Taiwanese pop idol Feng Fei Fei (also spelled Fong Fei Fei) has died after a battle with lung cancer, her representatves announced on Tuesday.
“I have lived a happy and wonderful life,” Feng said posthumously on her Web site. “Thank you for being by my side all this time, my brothers and sisters. As for the songs I never got to sing in this life, I will sing them to you in my next life.”
The Hong Kong-based singer actually died over a month ago -- on Jan. 3 -- but she asked her lawyers to keep her death a secret until after the Chinese New Year's celebrations, fearing it would bring bad luck to her fans.
“It [her death] happened at a time that was very close to the Lunar New Year holiday,” her lawyer Lawyer Chiang Yen-wei told the Taipei Times.
“Fong was a very considerate person and wanted to keep everything low-key. She insisted that we not make an announcement until after the funeral was over. We hope fans will understand why we chose to handle the matter in this way.”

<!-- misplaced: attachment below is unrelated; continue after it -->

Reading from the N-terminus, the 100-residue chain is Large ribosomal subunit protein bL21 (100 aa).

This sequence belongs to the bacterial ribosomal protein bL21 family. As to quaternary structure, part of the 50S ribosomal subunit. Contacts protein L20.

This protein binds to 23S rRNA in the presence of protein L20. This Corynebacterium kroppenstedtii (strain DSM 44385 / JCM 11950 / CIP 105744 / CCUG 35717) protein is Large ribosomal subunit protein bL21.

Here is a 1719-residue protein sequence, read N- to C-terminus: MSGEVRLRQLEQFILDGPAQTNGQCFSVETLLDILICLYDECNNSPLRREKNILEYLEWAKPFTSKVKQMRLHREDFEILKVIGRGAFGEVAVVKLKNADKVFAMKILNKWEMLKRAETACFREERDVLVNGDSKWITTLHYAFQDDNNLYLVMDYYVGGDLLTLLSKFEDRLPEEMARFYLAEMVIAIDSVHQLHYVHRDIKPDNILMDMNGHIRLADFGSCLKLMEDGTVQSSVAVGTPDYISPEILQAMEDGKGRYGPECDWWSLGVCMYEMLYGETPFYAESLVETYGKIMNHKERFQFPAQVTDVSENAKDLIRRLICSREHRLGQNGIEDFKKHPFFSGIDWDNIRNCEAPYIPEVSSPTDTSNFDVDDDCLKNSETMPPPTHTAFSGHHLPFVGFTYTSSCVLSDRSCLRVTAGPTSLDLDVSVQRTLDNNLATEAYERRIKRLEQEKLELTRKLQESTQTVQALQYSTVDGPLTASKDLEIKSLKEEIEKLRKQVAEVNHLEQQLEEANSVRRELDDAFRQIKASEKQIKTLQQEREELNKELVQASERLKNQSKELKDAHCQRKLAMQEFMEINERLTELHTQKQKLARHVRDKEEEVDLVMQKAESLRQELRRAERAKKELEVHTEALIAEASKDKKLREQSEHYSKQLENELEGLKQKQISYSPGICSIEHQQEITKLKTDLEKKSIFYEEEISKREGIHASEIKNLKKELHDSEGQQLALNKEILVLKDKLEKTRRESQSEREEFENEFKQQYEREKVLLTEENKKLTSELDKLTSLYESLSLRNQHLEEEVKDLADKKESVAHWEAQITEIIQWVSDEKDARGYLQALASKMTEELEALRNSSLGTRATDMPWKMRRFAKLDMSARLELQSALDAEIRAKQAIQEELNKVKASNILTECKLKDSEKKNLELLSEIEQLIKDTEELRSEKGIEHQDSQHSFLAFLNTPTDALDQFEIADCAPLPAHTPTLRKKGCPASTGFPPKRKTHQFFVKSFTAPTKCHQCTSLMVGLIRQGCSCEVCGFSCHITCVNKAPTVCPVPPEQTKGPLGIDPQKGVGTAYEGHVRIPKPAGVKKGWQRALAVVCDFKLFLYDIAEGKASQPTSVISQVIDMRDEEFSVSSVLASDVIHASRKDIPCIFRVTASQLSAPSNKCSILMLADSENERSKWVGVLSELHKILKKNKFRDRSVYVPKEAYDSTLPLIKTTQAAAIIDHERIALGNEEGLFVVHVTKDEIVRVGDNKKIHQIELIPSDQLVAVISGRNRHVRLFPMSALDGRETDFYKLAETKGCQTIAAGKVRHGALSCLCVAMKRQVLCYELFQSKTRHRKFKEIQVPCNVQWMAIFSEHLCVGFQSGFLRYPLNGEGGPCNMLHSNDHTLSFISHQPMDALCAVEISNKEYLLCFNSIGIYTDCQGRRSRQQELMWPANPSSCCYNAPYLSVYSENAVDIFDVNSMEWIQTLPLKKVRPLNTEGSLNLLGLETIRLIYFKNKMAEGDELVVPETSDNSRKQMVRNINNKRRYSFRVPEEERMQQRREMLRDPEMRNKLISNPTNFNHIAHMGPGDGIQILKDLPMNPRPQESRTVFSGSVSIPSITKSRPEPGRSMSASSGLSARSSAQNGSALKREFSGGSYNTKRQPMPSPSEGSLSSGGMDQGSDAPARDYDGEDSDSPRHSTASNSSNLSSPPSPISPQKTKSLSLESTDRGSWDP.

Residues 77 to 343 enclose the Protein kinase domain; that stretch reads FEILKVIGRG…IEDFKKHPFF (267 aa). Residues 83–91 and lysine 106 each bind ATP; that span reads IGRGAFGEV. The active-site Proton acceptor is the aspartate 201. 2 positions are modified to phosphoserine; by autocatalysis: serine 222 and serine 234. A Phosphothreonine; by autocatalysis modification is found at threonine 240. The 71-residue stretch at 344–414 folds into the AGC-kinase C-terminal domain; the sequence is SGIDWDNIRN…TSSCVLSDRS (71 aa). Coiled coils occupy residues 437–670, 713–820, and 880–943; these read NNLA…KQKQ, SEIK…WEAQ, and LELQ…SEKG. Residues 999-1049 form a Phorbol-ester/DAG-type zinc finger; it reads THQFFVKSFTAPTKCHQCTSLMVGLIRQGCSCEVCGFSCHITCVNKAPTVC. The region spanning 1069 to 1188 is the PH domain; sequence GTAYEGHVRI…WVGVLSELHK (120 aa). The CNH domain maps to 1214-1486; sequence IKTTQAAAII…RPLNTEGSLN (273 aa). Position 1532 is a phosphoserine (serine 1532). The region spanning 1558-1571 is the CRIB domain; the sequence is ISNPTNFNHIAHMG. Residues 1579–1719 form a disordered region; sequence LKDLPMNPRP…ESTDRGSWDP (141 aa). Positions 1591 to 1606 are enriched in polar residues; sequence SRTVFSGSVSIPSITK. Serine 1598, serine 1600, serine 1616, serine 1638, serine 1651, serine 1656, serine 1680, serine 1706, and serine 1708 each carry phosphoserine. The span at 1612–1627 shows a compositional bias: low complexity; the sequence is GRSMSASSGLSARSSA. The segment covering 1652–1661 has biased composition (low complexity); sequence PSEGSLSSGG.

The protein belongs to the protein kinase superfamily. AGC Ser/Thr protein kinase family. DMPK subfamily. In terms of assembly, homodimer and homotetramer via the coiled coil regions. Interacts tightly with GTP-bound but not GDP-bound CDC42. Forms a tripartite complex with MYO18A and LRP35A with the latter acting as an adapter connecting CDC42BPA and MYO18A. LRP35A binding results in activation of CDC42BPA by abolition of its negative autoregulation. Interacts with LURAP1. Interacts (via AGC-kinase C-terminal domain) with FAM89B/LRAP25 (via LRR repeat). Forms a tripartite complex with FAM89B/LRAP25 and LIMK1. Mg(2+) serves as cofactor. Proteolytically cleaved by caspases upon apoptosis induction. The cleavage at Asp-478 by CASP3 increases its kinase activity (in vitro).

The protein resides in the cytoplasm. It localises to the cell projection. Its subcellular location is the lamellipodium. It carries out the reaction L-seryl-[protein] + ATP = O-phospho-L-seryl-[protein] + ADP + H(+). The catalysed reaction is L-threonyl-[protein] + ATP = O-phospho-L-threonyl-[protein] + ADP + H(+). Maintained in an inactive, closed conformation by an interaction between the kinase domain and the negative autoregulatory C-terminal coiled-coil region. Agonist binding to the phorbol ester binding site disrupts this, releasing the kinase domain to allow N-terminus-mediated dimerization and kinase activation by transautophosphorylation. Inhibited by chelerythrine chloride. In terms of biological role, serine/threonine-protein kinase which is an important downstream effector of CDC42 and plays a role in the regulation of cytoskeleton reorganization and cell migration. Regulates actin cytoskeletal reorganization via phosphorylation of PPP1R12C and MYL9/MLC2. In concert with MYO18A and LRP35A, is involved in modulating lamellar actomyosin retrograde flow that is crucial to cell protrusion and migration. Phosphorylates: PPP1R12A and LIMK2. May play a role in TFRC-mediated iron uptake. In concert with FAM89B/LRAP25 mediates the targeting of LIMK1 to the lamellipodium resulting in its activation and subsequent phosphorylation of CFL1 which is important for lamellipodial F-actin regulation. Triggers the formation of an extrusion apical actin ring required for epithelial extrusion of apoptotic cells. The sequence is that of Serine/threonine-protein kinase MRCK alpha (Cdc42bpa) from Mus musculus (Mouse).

Her death was even momentarily kept secret from her mother and brother.
Taiwanese fans were saddened by the news, which came only days after the death of American singer Whitney Houston. While the two performers were worlds apart, their legacies and popularity were parallel in their home nations.
We have lost another great diva. R.I.P. Feng Fei Fei, commented Singaporean singer Tanya Chua on her blog.
Like Houston, she had multiple awards for her music, and social networking sites erupted with news of her passing, which was even mourned by Taiwan’s president, Ma Ying-jeou.
Additionally, Premier Sean Chen has asked Government Information Office to honor Feng's contributions to Taiwanese culture, and Wu Chih-yang, the commissioner of her native Taoyuan county, said that he would organize a memorial concert and erect a statue of her in a town park, Taipei Times reported.
In her lifetime, Feng produced an incredible 81 albums, considerably more than Houston, who released six studio albums, two soundtracks and a Christmas album.
Fong's remains were cremated and brought to Taiwan, where is she buried next to her husband.